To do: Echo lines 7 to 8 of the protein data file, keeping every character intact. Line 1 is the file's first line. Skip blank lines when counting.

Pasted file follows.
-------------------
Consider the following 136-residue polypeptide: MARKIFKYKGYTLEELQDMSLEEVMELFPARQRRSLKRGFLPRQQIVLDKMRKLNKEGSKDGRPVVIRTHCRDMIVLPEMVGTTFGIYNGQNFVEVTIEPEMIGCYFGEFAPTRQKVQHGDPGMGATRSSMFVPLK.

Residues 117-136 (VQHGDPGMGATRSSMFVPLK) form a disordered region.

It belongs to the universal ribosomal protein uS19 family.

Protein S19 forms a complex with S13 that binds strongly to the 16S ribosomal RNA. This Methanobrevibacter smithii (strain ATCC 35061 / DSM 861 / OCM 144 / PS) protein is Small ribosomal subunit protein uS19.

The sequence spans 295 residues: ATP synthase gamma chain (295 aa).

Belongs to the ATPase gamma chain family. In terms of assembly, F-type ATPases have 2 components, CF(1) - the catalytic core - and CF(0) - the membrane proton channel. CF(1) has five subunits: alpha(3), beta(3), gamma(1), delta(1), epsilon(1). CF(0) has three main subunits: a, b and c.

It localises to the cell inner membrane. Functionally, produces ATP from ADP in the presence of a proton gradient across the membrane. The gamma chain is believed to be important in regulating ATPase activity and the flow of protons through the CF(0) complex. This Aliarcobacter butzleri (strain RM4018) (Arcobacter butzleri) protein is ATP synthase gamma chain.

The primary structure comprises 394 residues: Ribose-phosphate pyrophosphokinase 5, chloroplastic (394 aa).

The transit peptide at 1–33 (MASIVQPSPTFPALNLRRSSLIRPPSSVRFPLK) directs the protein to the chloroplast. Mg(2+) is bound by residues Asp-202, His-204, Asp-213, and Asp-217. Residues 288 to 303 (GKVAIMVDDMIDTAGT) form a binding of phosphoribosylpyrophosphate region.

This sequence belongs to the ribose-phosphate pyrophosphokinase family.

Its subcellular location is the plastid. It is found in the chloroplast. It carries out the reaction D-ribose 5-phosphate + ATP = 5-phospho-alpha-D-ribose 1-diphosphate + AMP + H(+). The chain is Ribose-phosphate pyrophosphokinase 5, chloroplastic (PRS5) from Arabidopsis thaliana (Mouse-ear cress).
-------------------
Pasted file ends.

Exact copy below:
It localises to the cell inner membrane. Functionally, produces ATP from ADP in the presence of a proton gradient across the membrane. The gamma chain is believed to be important in regulating ATPase activity and the flow of protons through the CF(0) complex. This Aliarcobacter butzleri (strain RM4018) (Arcobacter butzleri) protein is ATP synthase gamma chain.

The primary structure comprises 394 residues: Ribose-phosphate pyrophosphokinase 5, chloroplastic (394 aa).